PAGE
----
Are Financially Distressed Firms Priced Differently?
30 Pages Posted: 17 Jun 2005
Date Written: June 2005
Unexpected stock returns are driven by changes in rational expectations of future cash flows and future returns. Since each of these two components reflects innovations concerning all future horizons, the relative importance of the components may be different between firms with short and long life expectancies. I argue that in firms with financial difficulties, which face high bankruptcy risk, the effect of cash-flow news is more dominant than that of expected-return news, comparing to healthy firms. I find empirical support for my prediction, both by applying Campbell's (1991) variance decomposition framework to three financial-distress-based indices, and by directly examining the sensitivity of stock returns to concurrent shocks to expected volatility. I also examine the relative effect of cash-flow and expected-return news on the occurrence of actual bankruptcies. Both market-level and firm-level tests show that although market prices are mainly affected by changes in expected future returns, more bankruptcies occur after market-declines that are driven by negative shocks to expected cash flows than after market-declines that are driven by positive shocks to expected returns.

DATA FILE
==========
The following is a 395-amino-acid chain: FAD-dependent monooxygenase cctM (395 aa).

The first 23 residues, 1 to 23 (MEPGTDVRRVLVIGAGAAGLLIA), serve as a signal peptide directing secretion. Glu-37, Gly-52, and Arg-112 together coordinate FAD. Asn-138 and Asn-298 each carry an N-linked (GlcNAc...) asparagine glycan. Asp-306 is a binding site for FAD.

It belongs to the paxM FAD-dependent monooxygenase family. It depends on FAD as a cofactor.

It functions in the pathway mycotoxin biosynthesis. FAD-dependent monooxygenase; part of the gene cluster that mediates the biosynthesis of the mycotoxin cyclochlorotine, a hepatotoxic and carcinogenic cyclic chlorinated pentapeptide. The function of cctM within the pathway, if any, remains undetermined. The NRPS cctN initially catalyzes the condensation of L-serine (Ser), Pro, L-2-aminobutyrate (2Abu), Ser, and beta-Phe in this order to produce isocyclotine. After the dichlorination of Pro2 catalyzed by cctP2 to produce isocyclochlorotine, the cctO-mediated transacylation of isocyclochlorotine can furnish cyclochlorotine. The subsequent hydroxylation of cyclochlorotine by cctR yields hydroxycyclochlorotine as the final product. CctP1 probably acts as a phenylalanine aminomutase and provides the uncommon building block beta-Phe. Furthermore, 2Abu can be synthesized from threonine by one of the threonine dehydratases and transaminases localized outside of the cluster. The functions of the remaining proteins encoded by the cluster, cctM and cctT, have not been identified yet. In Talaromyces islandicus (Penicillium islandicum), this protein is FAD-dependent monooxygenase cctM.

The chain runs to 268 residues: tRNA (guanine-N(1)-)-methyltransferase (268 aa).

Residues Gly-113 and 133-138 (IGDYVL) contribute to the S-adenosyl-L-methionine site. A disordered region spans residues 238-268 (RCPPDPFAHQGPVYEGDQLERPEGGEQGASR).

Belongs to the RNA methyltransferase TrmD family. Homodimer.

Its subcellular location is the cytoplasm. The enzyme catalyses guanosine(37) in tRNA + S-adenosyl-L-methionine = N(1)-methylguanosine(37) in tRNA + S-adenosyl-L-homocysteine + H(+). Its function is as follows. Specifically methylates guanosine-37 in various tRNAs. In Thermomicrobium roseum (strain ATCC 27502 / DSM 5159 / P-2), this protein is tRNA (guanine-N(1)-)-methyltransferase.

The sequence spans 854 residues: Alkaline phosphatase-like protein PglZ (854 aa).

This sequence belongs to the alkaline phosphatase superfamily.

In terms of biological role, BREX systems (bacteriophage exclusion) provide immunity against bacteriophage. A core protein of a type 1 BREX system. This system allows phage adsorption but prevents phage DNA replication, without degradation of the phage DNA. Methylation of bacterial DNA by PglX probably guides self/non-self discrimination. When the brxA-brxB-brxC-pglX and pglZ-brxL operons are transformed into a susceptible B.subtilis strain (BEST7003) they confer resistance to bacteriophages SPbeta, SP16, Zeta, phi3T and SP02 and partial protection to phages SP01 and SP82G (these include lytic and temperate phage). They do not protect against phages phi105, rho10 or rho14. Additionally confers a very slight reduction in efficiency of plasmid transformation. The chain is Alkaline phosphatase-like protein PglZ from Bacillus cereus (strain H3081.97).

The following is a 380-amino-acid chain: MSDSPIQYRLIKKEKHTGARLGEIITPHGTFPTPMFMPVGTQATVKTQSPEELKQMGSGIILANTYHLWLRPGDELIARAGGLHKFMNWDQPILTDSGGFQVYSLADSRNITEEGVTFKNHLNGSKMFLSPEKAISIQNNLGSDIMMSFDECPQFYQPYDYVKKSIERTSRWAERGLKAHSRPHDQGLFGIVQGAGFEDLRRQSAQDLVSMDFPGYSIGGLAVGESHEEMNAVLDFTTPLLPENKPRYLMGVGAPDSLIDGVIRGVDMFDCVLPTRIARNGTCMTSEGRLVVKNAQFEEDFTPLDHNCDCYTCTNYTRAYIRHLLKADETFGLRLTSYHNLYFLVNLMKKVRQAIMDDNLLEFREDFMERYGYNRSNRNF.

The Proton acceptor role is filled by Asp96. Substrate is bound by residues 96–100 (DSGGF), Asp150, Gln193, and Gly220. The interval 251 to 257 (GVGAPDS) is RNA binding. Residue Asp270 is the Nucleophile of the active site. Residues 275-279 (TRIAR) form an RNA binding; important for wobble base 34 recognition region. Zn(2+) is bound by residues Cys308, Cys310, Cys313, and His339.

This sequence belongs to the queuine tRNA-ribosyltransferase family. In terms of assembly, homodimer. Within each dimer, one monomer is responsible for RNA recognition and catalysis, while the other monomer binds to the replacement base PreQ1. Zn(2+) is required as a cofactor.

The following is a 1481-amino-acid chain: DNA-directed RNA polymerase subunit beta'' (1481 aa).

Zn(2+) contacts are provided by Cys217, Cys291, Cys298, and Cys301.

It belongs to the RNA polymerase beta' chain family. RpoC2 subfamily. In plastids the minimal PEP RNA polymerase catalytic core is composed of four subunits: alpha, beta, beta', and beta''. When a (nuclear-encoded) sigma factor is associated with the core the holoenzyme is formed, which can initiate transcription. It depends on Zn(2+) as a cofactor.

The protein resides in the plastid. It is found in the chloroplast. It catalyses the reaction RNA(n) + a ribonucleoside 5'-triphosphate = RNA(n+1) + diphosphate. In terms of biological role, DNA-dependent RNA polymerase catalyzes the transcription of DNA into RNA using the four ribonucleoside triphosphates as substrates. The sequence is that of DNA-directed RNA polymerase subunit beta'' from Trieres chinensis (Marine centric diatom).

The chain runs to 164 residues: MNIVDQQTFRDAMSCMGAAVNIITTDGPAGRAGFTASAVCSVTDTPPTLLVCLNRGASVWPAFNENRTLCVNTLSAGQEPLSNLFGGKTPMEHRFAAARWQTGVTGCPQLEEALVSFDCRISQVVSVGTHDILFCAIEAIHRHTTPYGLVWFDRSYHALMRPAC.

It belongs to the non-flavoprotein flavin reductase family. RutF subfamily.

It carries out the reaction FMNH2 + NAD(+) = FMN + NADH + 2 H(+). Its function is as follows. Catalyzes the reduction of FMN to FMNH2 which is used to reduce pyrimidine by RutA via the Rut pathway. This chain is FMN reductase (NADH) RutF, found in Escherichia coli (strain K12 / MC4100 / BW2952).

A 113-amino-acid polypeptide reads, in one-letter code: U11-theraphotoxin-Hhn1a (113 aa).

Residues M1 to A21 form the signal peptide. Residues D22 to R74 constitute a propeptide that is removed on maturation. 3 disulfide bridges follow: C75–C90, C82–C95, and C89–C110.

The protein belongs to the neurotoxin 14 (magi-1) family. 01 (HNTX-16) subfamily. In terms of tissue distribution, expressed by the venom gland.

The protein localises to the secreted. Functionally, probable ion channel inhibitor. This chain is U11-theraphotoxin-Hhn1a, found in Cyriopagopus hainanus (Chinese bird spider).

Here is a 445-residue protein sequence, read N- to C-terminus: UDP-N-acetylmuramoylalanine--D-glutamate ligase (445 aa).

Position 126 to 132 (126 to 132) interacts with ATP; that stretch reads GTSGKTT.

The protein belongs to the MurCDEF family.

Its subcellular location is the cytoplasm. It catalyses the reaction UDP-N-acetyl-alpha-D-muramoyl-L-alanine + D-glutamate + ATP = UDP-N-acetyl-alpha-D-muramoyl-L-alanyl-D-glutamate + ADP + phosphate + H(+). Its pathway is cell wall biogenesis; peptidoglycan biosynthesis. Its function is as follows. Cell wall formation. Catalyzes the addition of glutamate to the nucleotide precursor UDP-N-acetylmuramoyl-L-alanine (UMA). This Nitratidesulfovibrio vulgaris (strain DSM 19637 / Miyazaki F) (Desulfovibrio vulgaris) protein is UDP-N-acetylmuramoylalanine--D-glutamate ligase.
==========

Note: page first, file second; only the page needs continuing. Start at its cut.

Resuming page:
Keywords: Variance decomposition, financial distress
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